- When speaking with your partner it will best serve you and the relationship if you are able to control strong feelings and to talk in a calm and constructive manner. In other words if you are extremely angry, sad, hurt, be aware of your strong feeling state and momentarily consider what this is contributing to your words. Some speakers speak kind words but in a tone, speed or decibel which comes off as angry, beware of that. Your tone, words, and speed of speech should all communicate the same thing. It may help to momentarily close your eyes, and take in a few extended inhales in an effort to find your center. By interacting from your inner source of wisdom you increase the likelihood that you will move beyond those points which have kept your relationship stuck.
- Consider some of the words and phrases which litter those stilted efforts of communication. Below are some of the common phrases that we hear uttered in the midst of arguments along with alternative phrases which may create new possibilities for empathetic expression between you and your partner. When you keep in mind that human interaction is somewhat similar to the “choose your own adventure novels” that you may have enjoyed reading as a child. Each variance in the verbal exchange is an opportunity to move the conversation in a new direction.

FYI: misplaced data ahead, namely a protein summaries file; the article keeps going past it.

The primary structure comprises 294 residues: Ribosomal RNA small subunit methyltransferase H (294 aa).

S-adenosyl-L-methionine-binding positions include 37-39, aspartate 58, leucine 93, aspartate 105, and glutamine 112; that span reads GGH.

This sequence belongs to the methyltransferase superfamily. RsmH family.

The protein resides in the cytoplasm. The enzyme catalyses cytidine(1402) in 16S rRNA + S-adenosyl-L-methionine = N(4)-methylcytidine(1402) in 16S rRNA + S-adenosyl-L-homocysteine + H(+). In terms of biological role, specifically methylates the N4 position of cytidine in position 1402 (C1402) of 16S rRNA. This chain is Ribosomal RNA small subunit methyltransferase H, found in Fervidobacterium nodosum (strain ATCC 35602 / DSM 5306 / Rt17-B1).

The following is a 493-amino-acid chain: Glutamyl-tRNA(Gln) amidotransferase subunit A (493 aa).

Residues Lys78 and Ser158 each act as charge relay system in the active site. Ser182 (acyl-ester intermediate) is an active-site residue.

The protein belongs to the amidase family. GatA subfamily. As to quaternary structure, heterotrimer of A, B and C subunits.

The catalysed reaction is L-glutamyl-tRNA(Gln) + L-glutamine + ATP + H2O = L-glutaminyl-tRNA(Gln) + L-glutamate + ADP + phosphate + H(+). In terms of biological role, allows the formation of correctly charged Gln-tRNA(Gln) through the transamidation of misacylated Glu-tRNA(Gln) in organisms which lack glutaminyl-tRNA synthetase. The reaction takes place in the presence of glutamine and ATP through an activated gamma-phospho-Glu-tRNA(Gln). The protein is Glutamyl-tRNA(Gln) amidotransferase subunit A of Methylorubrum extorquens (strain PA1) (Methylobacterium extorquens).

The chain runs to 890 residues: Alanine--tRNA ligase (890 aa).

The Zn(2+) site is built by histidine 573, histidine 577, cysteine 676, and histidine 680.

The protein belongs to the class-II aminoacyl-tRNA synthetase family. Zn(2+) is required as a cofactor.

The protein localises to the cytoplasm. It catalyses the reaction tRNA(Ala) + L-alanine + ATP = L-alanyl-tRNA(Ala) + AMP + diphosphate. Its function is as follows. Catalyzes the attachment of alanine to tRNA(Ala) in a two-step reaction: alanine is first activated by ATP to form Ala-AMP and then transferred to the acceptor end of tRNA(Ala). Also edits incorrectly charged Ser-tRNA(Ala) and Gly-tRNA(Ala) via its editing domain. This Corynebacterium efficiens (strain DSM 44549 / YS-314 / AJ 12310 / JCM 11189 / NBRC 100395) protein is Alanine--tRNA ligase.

OLD COMMUNCATION NEW COMMUNCATION
“You always do (insert XYZ)” —— It seems that I am noticing a pattern, I wonder what that is all about?
“You never do (XYZ)”—- I really wish that we could spend more time doing___________.
“I am so sick of (XYZ)”—– I really wish that we could start doing things like____________.
- Genuinely attempt to hear something different! When your partner is replying, be receptive to what they are saying and really take the time to hear them! Sometimes these hot topics put love on a battlefield and voices raise, tempers flare as each person struggles to be heard. The old game is to fling your next arrow at your opponent while they are finishing their words. Instead, try to hear them, think for a moment about what fear your partner may be communicating under his or her words, and try to repeat your partner’s statement back to them in your own words. It can be a monumental moment of change when a person feels that you took the time to hear them.